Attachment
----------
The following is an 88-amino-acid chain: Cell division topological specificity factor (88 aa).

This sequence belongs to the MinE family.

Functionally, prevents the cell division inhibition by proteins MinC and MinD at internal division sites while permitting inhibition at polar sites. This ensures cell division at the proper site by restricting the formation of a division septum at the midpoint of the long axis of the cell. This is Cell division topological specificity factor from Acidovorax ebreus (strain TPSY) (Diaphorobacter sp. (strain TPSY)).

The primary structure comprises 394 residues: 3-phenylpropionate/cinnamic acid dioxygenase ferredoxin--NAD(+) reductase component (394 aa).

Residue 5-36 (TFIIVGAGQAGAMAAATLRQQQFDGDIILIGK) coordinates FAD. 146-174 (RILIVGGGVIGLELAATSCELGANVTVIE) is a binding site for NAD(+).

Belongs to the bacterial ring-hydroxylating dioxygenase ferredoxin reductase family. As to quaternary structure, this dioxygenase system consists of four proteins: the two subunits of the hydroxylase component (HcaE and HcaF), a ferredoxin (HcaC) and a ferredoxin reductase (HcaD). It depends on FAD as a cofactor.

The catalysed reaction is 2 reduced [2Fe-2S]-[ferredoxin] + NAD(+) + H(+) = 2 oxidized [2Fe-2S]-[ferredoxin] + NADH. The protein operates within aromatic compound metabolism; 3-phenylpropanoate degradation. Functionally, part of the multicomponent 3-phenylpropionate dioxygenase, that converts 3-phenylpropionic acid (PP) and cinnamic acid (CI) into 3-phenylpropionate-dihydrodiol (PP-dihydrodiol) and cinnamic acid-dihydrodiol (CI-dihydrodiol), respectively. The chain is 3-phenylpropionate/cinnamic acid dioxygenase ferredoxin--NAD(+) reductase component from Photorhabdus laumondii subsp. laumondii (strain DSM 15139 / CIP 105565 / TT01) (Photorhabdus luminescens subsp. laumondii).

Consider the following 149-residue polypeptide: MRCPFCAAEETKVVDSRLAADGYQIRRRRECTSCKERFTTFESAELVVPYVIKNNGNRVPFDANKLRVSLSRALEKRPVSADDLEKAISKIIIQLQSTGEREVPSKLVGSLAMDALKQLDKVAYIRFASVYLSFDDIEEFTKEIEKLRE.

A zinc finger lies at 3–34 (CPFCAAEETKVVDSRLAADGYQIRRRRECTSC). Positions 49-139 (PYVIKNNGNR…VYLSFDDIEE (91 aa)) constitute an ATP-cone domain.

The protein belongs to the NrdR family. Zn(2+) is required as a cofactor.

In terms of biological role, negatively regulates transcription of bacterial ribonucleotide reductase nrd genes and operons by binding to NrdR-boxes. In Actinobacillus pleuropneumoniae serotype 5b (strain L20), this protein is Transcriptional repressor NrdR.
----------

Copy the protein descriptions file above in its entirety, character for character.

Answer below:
The following is an 88-amino-acid chain: Cell division topological specificity factor (88 aa).

This sequence belongs to the MinE family.

Functionally, prevents the cell division inhibition by proteins MinC and MinD at internal division sites while permitting inhibition at polar sites. This ensures cell division at the proper site by restricting the formation of a division septum at the midpoint of the long axis of the cell. This is Cell division topological specificity factor from Acidovorax ebreus (strain TPSY) (Diaphorobacter sp. (strain TPSY)).

The primary structure comprises 394 residues: 3-phenylpropionate/cinnamic acid dioxygenase ferredoxin--NAD(+) reductase component (394 aa).

Residue 5-36 (TFIIVGAGQAGAMAAATLRQQQFDGDIILIGK) coordinates FAD. 146-174 (RILIVGGGVIGLELAATSCELGANVTVIE) is a binding site for NAD(+).

Belongs to the bacterial ring-hydroxylating dioxygenase ferredoxin reductase family. As to quaternary structure, this dioxygenase system consists of four proteins: the two subunits of the hydroxylase component (HcaE and HcaF), a ferredoxin (HcaC) and a ferredoxin reductase (HcaD). It depends on FAD as a cofactor.

The catalysed reaction is 2 reduced [2Fe-2S]-[ferredoxin] + NAD(+) + H(+) = 2 oxidized [2Fe-2S]-[ferredoxin] + NADH. The protein operates within aromatic compound metabolism; 3-phenylpropanoate degradation. Functionally, part of the multicomponent 3-phenylpropionate dioxygenase, that converts 3-phenylpropionic acid (PP) and cinnamic acid (CI) into 3-phenylpropionate-dihydrodiol (PP-dihydrodiol) and cinnamic acid-dihydrodiol (CI-dihydrodiol), respectively. The chain is 3-phenylpropionate/cinnamic acid dioxygenase ferredoxin--NAD(+) reductase component from Photorhabdus laumondii subsp. laumondii (strain DSM 15139 / CIP 105565 / TT01) (Photorhabdus luminescens subsp. laumondii).

Consider the following 149-residue polypeptide: MRCPFCAAEETKVVDSRLAADGYQIRRRRECTSCKERFTTFESAELVVPYVIKNNGNRVPFDANKLRVSLSRALEKRPVSADDLEKAISKIIIQLQSTGEREVPSKLVGSLAMDALKQLDKVAYIRFASVYLSFDDIEEFTKEIEKLRE.

A zinc finger lies at 3–34 (CPFCAAEETKVVDSRLAADGYQIRRRRECTSC). Positions 49-139 (PYVIKNNGNR…VYLSFDDIEE (91 aa)) constitute an ATP-cone domain.

The protein belongs to the NrdR family. Zn(2+) is required as a cofactor.

In terms of biological role, negatively regulates transcription of bacterial ribonucleotide reductase nrd genes and operons by binding to NrdR-boxes. In Actinobacillus pleuropneumoniae serotype 5b (strain L20), this protein is Transcriptional repressor NrdR.